U.S. Supreme Court Issues Important Recusal Decision

The U.S. Supreme Court issued an interesting case on recusal today. In Caperton v. A.T. Massey Coal Co., [08-22],  a 5-4 opinion, the Court recognized a due process violation when a judge refuses to recusue himself when a litigant "had a significant and disproportionate influence in placing the judge on the case by raising funds or directing the judge’s election campaign when the case was pending or imminent."
 

Continue reading

United States Supreme Court Holds that Punitive Damages May Not Be Based on Harm to Non-Parties

A decade after the United States Supreme Court issued its landmark punitive damages decision in BMW of North America, Inc. v. Gore, 517 U.S. 559 (1996), a case emanating from Alabama, the Court again spoke on the issue in February in Philip Morris USA v. Williams. In that appeal from a negligence and fraud judgment from an Oregon state court, the Court considered whether the $79.5 million punitive damages award violated the Due Process Clause of the U.S. Constitution because the award punished the defendant for harming individuals who were not parties to the action. The Court found that the award “would amount to a taking of ‘property’ from the defendant without due process.” Writing for the Court, Justice Breyer explained that, “the Constitution’s Due Process Clause forbids a state to use a punitive damages award to punish a defendant for injury that it inflicts upon nonparties or those whom they directly represent, i.e., injury that it inflicts upon those who are, essentially, strangers to the litigation.” Moreover, the notion that, “it may be appropriate to consider the reasonableness of a punitive damages award in light of the potential harm the defendant’s conduct could have caused . . . was harm potentially caused the plaintiff.” (emphasis supplied)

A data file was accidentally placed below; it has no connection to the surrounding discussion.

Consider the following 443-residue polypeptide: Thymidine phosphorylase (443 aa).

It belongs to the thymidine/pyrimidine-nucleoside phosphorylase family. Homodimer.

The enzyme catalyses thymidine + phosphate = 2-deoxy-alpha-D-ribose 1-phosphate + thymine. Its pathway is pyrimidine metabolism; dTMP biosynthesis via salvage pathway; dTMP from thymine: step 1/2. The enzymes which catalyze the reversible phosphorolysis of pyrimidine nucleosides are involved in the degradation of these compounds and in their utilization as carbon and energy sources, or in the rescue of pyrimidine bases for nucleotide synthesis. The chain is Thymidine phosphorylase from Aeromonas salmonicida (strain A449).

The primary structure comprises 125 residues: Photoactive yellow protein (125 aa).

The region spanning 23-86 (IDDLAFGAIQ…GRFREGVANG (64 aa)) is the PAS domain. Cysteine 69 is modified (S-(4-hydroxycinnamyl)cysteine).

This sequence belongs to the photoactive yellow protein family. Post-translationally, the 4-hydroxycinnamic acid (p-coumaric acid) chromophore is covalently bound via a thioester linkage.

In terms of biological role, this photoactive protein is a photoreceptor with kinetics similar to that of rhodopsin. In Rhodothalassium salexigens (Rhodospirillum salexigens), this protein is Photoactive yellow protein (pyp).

Continue reading